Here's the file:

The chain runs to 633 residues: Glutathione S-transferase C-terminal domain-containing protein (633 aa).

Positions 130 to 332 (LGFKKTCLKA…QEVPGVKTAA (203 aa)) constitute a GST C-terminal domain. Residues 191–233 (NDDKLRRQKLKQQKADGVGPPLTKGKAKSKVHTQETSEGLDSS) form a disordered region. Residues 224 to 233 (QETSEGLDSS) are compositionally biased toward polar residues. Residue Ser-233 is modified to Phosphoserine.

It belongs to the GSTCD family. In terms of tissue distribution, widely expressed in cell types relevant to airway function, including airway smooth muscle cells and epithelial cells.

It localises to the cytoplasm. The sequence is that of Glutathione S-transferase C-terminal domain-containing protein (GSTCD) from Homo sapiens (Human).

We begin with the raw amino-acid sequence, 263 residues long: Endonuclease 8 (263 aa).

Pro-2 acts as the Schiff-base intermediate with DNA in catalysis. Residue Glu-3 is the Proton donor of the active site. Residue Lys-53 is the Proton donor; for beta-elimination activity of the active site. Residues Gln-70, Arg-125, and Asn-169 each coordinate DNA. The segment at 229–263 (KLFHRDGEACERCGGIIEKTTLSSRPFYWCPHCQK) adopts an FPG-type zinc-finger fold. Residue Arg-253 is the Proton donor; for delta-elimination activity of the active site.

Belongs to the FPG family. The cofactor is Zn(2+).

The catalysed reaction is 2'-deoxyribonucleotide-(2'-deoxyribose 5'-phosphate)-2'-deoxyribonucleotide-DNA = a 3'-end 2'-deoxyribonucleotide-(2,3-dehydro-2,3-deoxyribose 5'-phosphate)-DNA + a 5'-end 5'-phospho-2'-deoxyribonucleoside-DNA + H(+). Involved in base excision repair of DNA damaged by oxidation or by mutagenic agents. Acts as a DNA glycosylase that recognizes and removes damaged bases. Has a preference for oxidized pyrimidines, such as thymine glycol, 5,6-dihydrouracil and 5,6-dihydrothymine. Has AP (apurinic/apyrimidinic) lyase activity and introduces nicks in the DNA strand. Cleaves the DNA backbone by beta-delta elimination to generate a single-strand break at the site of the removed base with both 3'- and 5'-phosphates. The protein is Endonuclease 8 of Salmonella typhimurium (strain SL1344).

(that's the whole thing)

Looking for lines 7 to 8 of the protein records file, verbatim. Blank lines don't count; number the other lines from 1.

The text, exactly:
Belongs to the FPG family. The cofactor is Zn(2+).

The catalysed reaction is 2'-deoxyribonucleotide-(2'-deoxyribose 5'-phosphate)-2'-deoxyribonucleotide-DNA = a 3'-end 2'-deoxyribonucleotide-(2,3-dehydro-2,3-deoxyribose 5'-phosphate)-DNA + a 5'-end 5'-phospho-2'-deoxyribonucleoside-DNA + H(+). Involved in base excision repair of DNA damaged by oxidation or by mutagenic agents. Acts as a DNA glycosylase that recognizes and removes damaged bases. Has a preference for oxidized pyrimidines, such as thymine glycol, 5,6-dihydrouracil and 5,6-dihydrothymine. Has AP (apurinic/apyrimidinic) lyase activity and introduces nicks in the DNA strand. Cleaves the DNA backbone by beta-delta elimination to generate a single-strand break at the site of the removed base with both 3'- and 5'-phosphates. The protein is Endonuclease 8 of Salmonella typhimurium (strain SL1344).